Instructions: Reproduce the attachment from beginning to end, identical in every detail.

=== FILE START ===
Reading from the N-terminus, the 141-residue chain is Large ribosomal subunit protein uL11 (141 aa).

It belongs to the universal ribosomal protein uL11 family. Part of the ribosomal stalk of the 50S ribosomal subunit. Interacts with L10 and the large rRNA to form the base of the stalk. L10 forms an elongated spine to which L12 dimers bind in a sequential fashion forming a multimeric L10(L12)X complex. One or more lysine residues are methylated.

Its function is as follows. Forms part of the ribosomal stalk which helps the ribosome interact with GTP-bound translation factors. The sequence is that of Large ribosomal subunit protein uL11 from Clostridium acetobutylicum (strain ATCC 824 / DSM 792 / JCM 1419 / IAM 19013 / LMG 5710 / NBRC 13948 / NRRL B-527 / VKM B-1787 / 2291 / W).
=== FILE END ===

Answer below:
Reading from the N-terminus, the 141-residue chain is Large ribosomal subunit protein uL11 (141 aa).

It belongs to the universal ribosomal protein uL11 family. Part of the ribosomal stalk of the 50S ribosomal subunit. Interacts with L10 and the large rRNA to form the base of the stalk. L10 forms an elongated spine to which L12 dimers bind in a sequential fashion forming a multimeric L10(L12)X complex. One or more lysine residues are methylated.

Its function is as follows. Forms part of the ribosomal stalk which helps the ribosome interact with GTP-bound translation factors. The sequence is that of Large ribosomal subunit protein uL11 from Clostridium acetobutylicum (strain ATCC 824 / DSM 792 / JCM 1419 / IAM 19013 / LMG 5710 / NBRC 13948 / NRRL B-527 / VKM B-1787 / 2291 / W).